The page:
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How successful was the Civil Rights Movement in the 1960s

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Introduction

By Jasmeet Singh How successful was the Civil Rights Movement in the 1960s 18/5/02 In this coursework I am going talk about how successful the civil rights were in 1960's. In order to do this, firstly I will mention the Aims, what the blacks wanted to achieve. Then I will give examples such as the Sit-ins, March on Washington, the Black education and say whether it was successful or not. Finally I will finish of with the blacks achievement towards Civil Rights Movement Aims: The aims were to desegregate areas, stop discrimination, in terms of employing black people for jobs. Martin Luther King's aim was to fight non-violently and to make all the blacks and whites live together. One of the aims was to allow the blacks to vote, and to educate them. Sit Ins: In 1960, students established the sit-in as a form of protest, and soon sit-ins were held all over the nation. Groups like SNCC which is the Student Non-Violent Coordinating Committee. SNCC was begun as a way to engage the youth, one of the most important groups in the civil rights movement. ...read more.

Middle

The march on Washington highlighted the achievements of the activists and gave particular attention to the work of Martin Luther King. The march was such a success that Over 400 members of Congress came out in support of the march. The Montgomery Bus Boycott: On 1 December 1955 a black woman named Rosa Parks refused to give up her seat on a full Montgomery bus. Bus company policy dictated that black passengers fill seats from the back and white passengers fill seats from the front. Where the sections met, blacks were expected to give way to whites. The racist atmosphere on buses was strengthened by the attitude of the all-white driving staff, which was known to harass black passengers verbally, and sometimes physically. The Montgomery improvement association had a plan of action for the protest that was officially to begin on December 5. The decision basically stated three demands: (1) Blacks would not ride the buses until polite treatment by bus drivers were guaranteed to them, (2) Segregation must be abolished on buses, (3) The employment of black bus drivers. From day one, the bus boycott proved to be immediately successful. ...read more.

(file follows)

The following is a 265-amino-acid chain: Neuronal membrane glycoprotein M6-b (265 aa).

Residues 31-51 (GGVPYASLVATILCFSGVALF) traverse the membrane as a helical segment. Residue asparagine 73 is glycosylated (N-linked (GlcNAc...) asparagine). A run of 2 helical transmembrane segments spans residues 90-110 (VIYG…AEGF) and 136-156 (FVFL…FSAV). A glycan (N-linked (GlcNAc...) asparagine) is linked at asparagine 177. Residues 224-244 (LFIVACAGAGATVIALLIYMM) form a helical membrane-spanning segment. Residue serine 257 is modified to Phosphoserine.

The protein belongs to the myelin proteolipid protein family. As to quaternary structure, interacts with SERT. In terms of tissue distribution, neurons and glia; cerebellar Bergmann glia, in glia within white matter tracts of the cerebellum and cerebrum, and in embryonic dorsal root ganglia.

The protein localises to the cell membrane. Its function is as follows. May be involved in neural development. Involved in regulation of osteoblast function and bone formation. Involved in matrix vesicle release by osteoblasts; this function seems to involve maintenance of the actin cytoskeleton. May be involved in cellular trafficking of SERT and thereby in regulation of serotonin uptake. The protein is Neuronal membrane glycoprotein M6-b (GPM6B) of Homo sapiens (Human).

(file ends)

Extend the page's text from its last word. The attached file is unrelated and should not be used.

Conclusion

In 1964 a more sweeping civil rights bill outlawed racial discrimination in public accommodations and by employers, unions, and voting registrars. Congress passed a voting rights bill in 1965. After 1965, the focus of the civil rights movement began to change. Martin Luther King focused on poverty and racial inequality in the North. Younger activists criticized his strategy. In 1968, King was assassinated in Memphis, Tennessee. The main opponent of King's policies was SNCC, led by Stokely Carmichael. In 1968, the Black Panther Party emerged, using violence to achieve its goals. The Civil rights movement received even more support from those outside the Deep South. Many inhabitants of Birmingham itself now moved in the direction of desegregation. The Sit ins succeeded in getting number of public facilities. Segregation in public areas such as parks was largely abandoned. By the end of 1961, 810 towns and cities had desegregated public areas. However the Deep South remained largely unaffected. Here attitudes were hardening rather than softening. As mentioned before, not all things were perfect, but at least segregation was stopped. There was to be no discrimination on any federally aided programmes. Many changes had been made, in 1960s sit-ins took place. Freedom rites in 1961 and in 1963 the March in Birmingham, Alabama and finally the March on Washington took place. ...read more.

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